Beneath the Waves

Beneath the Waves Pays Courtesy Call on Minister of Education, Discusses Ideas for Bringing Marine Biology and Sharks into the Classroom

A team of marine biologists and filmmakers got the undivided attention of Minister of Education Jeffrey Lloyd during a virtual courtesy call May 21 as the minister vowed to do all he could to make marine science a greater part of the national curriculum as early as next fall.

The commitment to expanding curriculum from the youngest ages and earliest levels on to include a deeper understanding of the importance of marine resources, climate change and what it means to “live in the middle of an ocean” came during a meeting with renowned marine scientist Dr. Austin Gallagher, bottom left, and Jamie Fitzgerald, top right, Managing Director of Beneath the Waves. Members of the organization have been involved with marine research projects in The Bahamas for over a decade and Beneath The Waves works closely with Discovery Channel to produce footage for Shark Week.

Dr. Gallagher, who has been diving in The Bahamas his whole life, has produced some 90 peer-reviewed publications about threatened species, including sharks but says the critical path going forward takes the combined efforts of so many other individuals and organizations who have been working tirelessly toward protection of marine resources.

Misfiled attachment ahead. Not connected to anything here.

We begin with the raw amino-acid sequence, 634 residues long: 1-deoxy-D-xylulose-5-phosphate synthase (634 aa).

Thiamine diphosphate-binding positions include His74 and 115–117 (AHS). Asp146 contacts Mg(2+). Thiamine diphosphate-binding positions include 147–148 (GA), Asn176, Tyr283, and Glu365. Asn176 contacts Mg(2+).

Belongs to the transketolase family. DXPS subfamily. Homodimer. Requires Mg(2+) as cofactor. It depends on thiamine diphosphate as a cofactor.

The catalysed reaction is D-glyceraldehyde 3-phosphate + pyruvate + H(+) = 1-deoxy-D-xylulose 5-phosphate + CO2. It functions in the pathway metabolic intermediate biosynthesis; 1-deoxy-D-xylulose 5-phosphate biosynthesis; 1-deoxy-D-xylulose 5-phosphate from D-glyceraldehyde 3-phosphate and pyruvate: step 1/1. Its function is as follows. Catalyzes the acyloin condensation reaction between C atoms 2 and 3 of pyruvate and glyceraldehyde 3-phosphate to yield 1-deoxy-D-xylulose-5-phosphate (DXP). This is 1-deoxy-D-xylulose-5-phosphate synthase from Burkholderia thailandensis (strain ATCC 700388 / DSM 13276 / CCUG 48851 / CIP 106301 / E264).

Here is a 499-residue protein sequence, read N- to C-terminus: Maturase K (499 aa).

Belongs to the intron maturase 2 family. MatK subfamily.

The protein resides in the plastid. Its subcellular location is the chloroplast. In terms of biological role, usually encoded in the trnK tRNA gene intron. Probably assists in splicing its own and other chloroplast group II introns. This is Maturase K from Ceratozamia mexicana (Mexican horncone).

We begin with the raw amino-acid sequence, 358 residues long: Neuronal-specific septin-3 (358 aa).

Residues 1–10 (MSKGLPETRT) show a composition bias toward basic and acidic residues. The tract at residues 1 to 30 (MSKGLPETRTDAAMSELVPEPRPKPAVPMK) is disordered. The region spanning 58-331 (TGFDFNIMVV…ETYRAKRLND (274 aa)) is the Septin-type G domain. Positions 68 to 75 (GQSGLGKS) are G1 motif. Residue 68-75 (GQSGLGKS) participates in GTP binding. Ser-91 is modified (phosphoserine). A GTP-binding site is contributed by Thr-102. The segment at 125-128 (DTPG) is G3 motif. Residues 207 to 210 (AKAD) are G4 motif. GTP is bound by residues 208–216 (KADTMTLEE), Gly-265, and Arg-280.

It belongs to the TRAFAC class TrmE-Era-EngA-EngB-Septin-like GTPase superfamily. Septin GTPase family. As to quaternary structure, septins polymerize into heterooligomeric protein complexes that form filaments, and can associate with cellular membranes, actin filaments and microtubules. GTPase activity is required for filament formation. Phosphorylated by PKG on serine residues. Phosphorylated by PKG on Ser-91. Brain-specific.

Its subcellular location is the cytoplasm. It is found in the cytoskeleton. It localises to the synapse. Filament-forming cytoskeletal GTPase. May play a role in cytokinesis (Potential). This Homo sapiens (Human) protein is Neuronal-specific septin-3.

During the courtesy call, the education minister recalled a submersible experience he had on a visit to the Island School in Eleuthera, calling the world he saw deep beneath the surface “a life-changing moment,” and applauding the dedication of divers and scientists like Dr. Gallagher who are bringing greater understanding of that life to the public. Founded in 2013 as a non-profit organization, Beneath The Waves promotes ocean health through science and technology to assist with or help inform policies to create sustainable oceans and livelihoods for generations to come. The NGO focuses on shark conservation and marine protected areas, and collaborates extensively with Bahamian organisations as well as local businesses, experts, and fishers.

The virtual courtesy call was coordinated by Diane Phillips, top left, whose family commitment helped in the broad-based fight to save sea turtles, resulting in the 2008 legislation to prohibit the capture, sale, possession or harvesting of the marine reptiles. That legislation took effect in 2009. Two years later, The Bahamas became only the fourth country in the world to be a shark sanctuary.

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